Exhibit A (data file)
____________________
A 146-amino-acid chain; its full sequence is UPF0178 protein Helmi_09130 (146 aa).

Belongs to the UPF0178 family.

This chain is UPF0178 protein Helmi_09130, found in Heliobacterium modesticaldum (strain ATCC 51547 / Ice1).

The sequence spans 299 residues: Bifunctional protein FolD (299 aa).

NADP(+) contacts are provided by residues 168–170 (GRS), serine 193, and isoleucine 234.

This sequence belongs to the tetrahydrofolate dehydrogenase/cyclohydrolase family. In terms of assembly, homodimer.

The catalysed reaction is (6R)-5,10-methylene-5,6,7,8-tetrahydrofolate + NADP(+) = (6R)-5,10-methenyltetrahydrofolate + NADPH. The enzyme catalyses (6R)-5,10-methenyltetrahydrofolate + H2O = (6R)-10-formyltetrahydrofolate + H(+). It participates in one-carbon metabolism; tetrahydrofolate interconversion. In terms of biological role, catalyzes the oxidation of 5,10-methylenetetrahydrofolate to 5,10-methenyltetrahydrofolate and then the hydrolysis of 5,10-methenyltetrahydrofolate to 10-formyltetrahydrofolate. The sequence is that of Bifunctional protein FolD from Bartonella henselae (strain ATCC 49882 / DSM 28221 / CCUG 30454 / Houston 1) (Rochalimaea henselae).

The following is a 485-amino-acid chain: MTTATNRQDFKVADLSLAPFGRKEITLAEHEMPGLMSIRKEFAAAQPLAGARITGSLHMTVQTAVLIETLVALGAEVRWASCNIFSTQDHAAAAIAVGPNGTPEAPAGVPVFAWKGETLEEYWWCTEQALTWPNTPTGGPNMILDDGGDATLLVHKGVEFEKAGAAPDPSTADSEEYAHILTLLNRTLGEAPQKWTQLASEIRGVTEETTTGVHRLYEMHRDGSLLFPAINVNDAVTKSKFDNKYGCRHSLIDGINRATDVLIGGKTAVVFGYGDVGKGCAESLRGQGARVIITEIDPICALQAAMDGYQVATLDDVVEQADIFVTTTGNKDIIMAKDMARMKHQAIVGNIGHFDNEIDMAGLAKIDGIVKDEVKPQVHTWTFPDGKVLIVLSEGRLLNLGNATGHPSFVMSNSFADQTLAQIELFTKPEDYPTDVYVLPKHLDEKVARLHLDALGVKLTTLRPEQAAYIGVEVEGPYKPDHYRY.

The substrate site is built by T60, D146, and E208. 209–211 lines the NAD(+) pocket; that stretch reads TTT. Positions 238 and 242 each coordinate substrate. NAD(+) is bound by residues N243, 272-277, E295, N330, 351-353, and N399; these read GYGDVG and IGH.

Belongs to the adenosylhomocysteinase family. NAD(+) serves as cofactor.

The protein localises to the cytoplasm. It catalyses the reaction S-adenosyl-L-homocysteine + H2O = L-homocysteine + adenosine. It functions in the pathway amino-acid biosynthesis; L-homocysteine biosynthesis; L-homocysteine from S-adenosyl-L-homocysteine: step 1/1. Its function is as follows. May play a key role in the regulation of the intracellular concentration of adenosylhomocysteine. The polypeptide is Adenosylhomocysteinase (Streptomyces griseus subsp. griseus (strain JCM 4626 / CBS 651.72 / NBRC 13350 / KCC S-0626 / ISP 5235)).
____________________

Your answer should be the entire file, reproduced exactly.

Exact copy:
A 146-amino-acid chain; its full sequence is UPF0178 protein Helmi_09130 (146 aa).

Belongs to the UPF0178 family.

This chain is UPF0178 protein Helmi_09130, found in Heliobacterium modesticaldum (strain ATCC 51547 / Ice1).

The sequence spans 299 residues: Bifunctional protein FolD (299 aa).

NADP(+) contacts are provided by residues 168–170 (GRS), serine 193, and isoleucine 234.

This sequence belongs to the tetrahydrofolate dehydrogenase/cyclohydrolase family. In terms of assembly, homodimer.

The catalysed reaction is (6R)-5,10-methylene-5,6,7,8-tetrahydrofolate + NADP(+) = (6R)-5,10-methenyltetrahydrofolate + NADPH. The enzyme catalyses (6R)-5,10-methenyltetrahydrofolate + H2O = (6R)-10-formyltetrahydrofolate + H(+). It participates in one-carbon metabolism; tetrahydrofolate interconversion. In terms of biological role, catalyzes the oxidation of 5,10-methylenetetrahydrofolate to 5,10-methenyltetrahydrofolate and then the hydrolysis of 5,10-methenyltetrahydrofolate to 10-formyltetrahydrofolate. The sequence is that of Bifunctional protein FolD from Bartonella henselae (strain ATCC 49882 / DSM 28221 / CCUG 30454 / Houston 1) (Rochalimaea henselae).

The following is a 485-amino-acid chain: MTTATNRQDFKVADLSLAPFGRKEITLAEHEMPGLMSIRKEFAAAQPLAGARITGSLHMTVQTAVLIETLVALGAEVRWASCNIFSTQDHAAAAIAVGPNGTPEAPAGVPVFAWKGETLEEYWWCTEQALTWPNTPTGGPNMILDDGGDATLLVHKGVEFEKAGAAPDPSTADSEEYAHILTLLNRTLGEAPQKWTQLASEIRGVTEETTTGVHRLYEMHRDGSLLFPAINVNDAVTKSKFDNKYGCRHSLIDGINRATDVLIGGKTAVVFGYGDVGKGCAESLRGQGARVIITEIDPICALQAAMDGYQVATLDDVVEQADIFVTTTGNKDIIMAKDMARMKHQAIVGNIGHFDNEIDMAGLAKIDGIVKDEVKPQVHTWTFPDGKVLIVLSEGRLLNLGNATGHPSFVMSNSFADQTLAQIELFTKPEDYPTDVYVLPKHLDEKVARLHLDALGVKLTTLRPEQAAYIGVEVEGPYKPDHYRY.

The substrate site is built by T60, D146, and E208. 209–211 lines the NAD(+) pocket; that stretch reads TTT. Positions 238 and 242 each coordinate substrate. NAD(+) is bound by residues N243, 272-277, E295, N330, 351-353, and N399; these read GYGDVG and IGH.

Belongs to the adenosylhomocysteinase family. NAD(+) serves as cofactor.

The protein localises to the cytoplasm. It catalyses the reaction S-adenosyl-L-homocysteine + H2O = L-homocysteine + adenosine. It functions in the pathway amino-acid biosynthesis; L-homocysteine biosynthesis; L-homocysteine from S-adenosyl-L-homocysteine: step 1/1. Its function is as follows. May play a key role in the regulation of the intracellular concentration of adenosylhomocysteine. The polypeptide is Adenosylhomocysteinase (Streptomyces griseus subsp. griseus (strain JCM 4626 / CBS 651.72 / NBRC 13350 / KCC S-0626 / ISP 5235)).